One of my favorite parts of the Christian Alliance of Orphans (CAFO) conference in Nashville this year was a workshop led by Jedd Medefind, President of CAFO and Kathryn Joyce author of The Child Catchers: Rescue, Trafficking and the New Gospel of Adoption. 

The session started with Kathryn introducing herself saying she was a liberal feminist atheist AND an award-winning journalist. What was so astounding about her introduction is that it came at a very conservative Christian conference. (As one of the only non-conservatives in the room, I wondered if someone in the audience would either try to shame her or convert her after the presentation). But she was there because Jedd had lovingly invited her, even though she wrote a book that was highly critical of many aspects of Christians in the adoption community. Over the next hours, together, the two of them dialogued respectfully and openly and no one got hurt.  Their talk was a great example of what beautiful moments look like when we talk honestly with one another about what we believe. I felt so encouraged that maybe CAFO has a place for me in all I'm trying to do with the orphan care organization I'm seeking to build.

What about you? What have you been learning lately?

P.S. I'm glad to be home for a while!

As many of you know, over the past year, I’ve been in the process of going through the necessary paperwork with IRS to establish a foundation in support of orphan care.

After spending so much time from 2012-2015 traveling the world and learning from kids living in residential centers, I felt a new calling to do something . . . to use my voice . . . my resources . . . to challenge my friends to include vulnerable children in their family.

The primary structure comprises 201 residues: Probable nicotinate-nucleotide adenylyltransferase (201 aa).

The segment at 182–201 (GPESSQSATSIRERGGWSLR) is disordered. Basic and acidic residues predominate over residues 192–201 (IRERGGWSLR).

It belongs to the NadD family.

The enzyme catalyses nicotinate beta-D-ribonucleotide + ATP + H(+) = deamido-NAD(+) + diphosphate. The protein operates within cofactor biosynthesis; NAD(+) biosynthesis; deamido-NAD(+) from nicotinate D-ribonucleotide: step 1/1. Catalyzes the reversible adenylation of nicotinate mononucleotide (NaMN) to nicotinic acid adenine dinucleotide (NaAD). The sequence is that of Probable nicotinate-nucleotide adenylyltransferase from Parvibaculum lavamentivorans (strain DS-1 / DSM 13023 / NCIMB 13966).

I’m so happy to report that in July, Our Courageous Kids received it’s 501(c)3 status and we’re up and running.

Our Courageous Kids was born!

The vision for Our Courageous Kids is simple: to help orphans thrive the same way we would do for any child growing up in our family.

We don't want to be in the orphanage business ourselves BUT want to pool our resources together to provide grants for educational and life enrichment projects for kids in already established residential centers. We want to say to kids without parents, "Dream big for your life! You have a global family cheering you on!"

You can read more about the mission of this work here at our website

Currently, I’ve forged partnerships with three orphanages— an all-girls home in Kenya, a boys and girls home with many special needs children in Kenya and all-boys home in Honduras. These are places I’ve personally visited many times, vetted and trust completely. 

Thanks to the generosity of some of our first donors, our first two projects we’ve supported came in connection to the Christmas holidays. Two weeks ago, 40 boys in Honduras received Christmas presents thanks to Our Courageous Kids and a joyous Christmas celebration complete with a very special Christmas dinner! Soon, Christmas presents will be delivered to one of the orphanages in Kenya. And the other center in Kenya is completing it’s grant application currently for it’s first project to be awarded in January. 

The smiles in the pictures below came this week because of Our Courageous Kids. 

As you are making your plans for end of year giving, Our Courageous Kids would love to have you support!  

In 2017, we look forward to empowering several children with their school fees and establishing a counseling center at one of the orphanages to help the children examine their own stories and move forward with hope. 

Checks can be made to Our Courageous Kids Foundation and sent to PO Box 41054, Arlington, VA 22204. Or you can donate online.

If you have any questions about our work or how you can be a part of supporting particular projects in the future, don’t hesitate to contact me. Happy holidays! 

Sincerely yours,


Founder, Dreamer and Administrative Guru for Our Courageous Kids image1-2